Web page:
The United Nations Convention on the Rights of Persons with Disabilities urges and requires changes to how signatories discharge their duties to people with intellectual disabilities, in the direction of their greater recognition as legal persons with expanded decision-making rights. Australian jurisdictions are currently undertaking inquiries and pilot projects that explore how these imperatives should be implemented. One of the important changes advocated is to move from guardianship models to…Read more
  •  6
  •  10
    The Propaganda of Cells: Four of Five Pieces
    Journal of Bioethical Inquiry 11 (2): 171-171. 2014.
    A crescendo of panting to her stiff-lunged yearspressed in on her for three days and a bit before the succumbingno word could be wedged between gasps.A knife twist in her life’s two year tail two years’witness to others’ ministerings at her flesh-raw chestturned outward to the airenforced fluency in the language of lint.From nests of treason in her breastat night the insurgency pushed outinto the bloodlinesoutriders of a black hostthe dreadful propaganda of cellsbridgeheads locked down in bone a…Read more
  •  11
    Republication: In That Case
    Journal of Bioethical Inquiry 5 (4): 317-317. 2008.
  •  68
    Patients as rational traders: Response to Stewart and DeMarco (review)
    Journal of Bioethical Inquiry 3 (3): 133-136. 2006.
    Stewart and DeMarco’s economic theory of patient decision-making applied to the case of diabetes is flawed by clinical inaccuracies and an unrealistic depiction of patients as rational traders. The theory incorrectly represents patients’ struggles to optimize their management as calculated trade-offs against the costs of care, and gives an unrealistic, inflexible account of such costs. It imputes to physicians the view that their patients’ lack of compliance is unreasonable, but physicians are a…Read more
  •  8
    In That Case
    Journal of Bioethical Inquiry 5 (2-3): 227-227. 2008.
  •  12
    End games: Euthanasia under interminable scrutiny
    Bioethics 19 (5-6): 523-536. 2005.
    It is increasingly asserted that the disagreements of abstract principle between adversaries in the euthanasia debate fail to account for the complex, particular and ambiguous experiences of people at the end of their lives. A greater research effort into experiences, meaning, connection, vulnerability and motivation is advocated, during which the euthanasia 'question' should remain open. I argue that this is a normative strategy, which is felicitous to the status quo and further medicalises the…Read more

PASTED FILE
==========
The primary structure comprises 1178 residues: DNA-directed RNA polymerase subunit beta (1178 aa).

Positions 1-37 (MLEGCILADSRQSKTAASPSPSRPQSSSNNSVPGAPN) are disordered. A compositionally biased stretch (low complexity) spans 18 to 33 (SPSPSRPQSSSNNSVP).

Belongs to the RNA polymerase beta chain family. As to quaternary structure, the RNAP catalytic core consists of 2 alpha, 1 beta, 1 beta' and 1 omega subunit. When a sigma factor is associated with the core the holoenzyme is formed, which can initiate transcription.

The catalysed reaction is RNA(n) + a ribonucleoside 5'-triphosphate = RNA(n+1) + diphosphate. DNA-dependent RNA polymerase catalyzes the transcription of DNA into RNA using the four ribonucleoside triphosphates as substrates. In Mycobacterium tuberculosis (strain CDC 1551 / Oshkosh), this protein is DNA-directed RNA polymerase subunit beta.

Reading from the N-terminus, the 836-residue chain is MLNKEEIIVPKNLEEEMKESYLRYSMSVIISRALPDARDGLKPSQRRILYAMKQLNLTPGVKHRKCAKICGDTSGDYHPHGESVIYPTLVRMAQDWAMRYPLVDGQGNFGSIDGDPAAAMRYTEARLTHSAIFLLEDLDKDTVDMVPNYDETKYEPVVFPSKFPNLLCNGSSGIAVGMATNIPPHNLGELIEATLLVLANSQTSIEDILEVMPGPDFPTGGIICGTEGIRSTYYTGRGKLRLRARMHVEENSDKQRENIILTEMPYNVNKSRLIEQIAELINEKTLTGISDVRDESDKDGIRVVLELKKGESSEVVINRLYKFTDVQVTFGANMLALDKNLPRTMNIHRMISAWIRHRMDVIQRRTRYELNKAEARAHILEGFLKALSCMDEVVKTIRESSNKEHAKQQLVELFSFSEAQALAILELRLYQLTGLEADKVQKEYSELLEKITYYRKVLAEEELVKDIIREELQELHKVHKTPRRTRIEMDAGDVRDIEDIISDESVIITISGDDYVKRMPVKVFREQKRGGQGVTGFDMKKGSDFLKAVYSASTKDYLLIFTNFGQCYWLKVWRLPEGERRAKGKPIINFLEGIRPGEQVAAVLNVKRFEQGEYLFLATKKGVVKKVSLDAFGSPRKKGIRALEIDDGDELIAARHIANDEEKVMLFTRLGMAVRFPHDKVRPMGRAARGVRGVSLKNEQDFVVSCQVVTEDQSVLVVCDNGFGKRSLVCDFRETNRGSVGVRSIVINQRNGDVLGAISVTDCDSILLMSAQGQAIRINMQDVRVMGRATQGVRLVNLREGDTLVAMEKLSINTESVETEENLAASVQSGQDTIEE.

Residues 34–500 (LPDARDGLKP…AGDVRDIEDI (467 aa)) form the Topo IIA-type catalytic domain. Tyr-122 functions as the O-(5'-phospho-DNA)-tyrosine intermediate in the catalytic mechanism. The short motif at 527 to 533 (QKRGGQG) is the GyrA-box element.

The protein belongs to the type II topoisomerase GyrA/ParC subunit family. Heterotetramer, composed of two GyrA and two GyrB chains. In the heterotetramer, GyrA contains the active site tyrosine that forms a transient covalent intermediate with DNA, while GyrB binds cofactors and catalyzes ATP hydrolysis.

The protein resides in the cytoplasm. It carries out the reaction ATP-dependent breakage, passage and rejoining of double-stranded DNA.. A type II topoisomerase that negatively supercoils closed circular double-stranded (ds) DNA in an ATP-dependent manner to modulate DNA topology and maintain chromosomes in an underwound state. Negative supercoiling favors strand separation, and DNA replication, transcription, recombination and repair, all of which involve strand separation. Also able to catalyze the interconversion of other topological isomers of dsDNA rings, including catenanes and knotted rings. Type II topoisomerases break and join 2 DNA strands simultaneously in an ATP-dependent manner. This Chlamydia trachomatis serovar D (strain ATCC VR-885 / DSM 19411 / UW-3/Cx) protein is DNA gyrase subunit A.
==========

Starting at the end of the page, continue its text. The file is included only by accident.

•  32
    Shanachie and Norm
    Journal of Bioethical Inquiry 9 (2): 215-216. 2012.
    Shanachie and Norm Content Type Journal Article Category Case Studies Pages 1-2 DOI 10.1007/s11673-012-9356-0 Authors Malcolm Parker, School of Medicine, The University of Queensland, 288 Herston Road, Herston, QLD 4006, Australia Journal Journal of Bioethical Inquiry Online ISSN 1872-4353 Print ISSN 1176-7529
  •  3
    The materials consist of a co-authored, peer-reviewed book, a co-authored, peer-reviewed book chapter, 30 single authored peer-reviewed journal papers, and 15 co-authored peer-reviewed journal papers, of which I was the lead author on 8 papers. There are 32 papers from Australasian journals, at least two of which are also regarded as international. 22 papers are published in international journals. The co-authored book was favourably described in his foreword by Justice Michael Kirby of the High…Read more
  •  15
    Monday 7 a.m.: One of Five Pieces
    Journal of Bioethical Inquiry 11 (2): 137-137. 2014.
    I found a manin a roomsprawl awkwardat a dying angletickingat his bed’s endat his life’s endpast the end of his witsand his wife’sin a roomround the end of their lives.He trembled his vows againheld his cachectic bellepast her life’s endtheir last toast the mercy kill.I found himticking slowlyshe colddeliveredwaiting on his life.His survivalobliging inquiryof motiveof methodI hurriedhim off to hergentlest of homicides.Two mounds in a room, coolingpast fear, post suicide
  •  118
    In that case
    Journal of Bioethical Inquiry 4 (1): 387-388. 2007.
    In that Case Content Type Journal Article DOI 10.1007/s11673-010-9261-3 Authors Malcolm Parker, School of Medicine, University of Queensland, Brisbane, Australia Journal Journal of Bioethical Inquiry Online ISSN 1872-4353 Print ISSN 1176-7529
  •  8
    Book review: Humane medicine by Miles Little (review)
    Bioethics 11 (1): 80-83. 1997.
    No abstract
  •  13
  •  4
    Republication: In that Case
    Journal of Bioethical Inquiry 8 (1): 97-98. 2011.
  •  3
    In That Case: To Report or Not to Report: That Is the Question
    Journal of Bioethical Inquiry 8 (3): 313-314. 2011.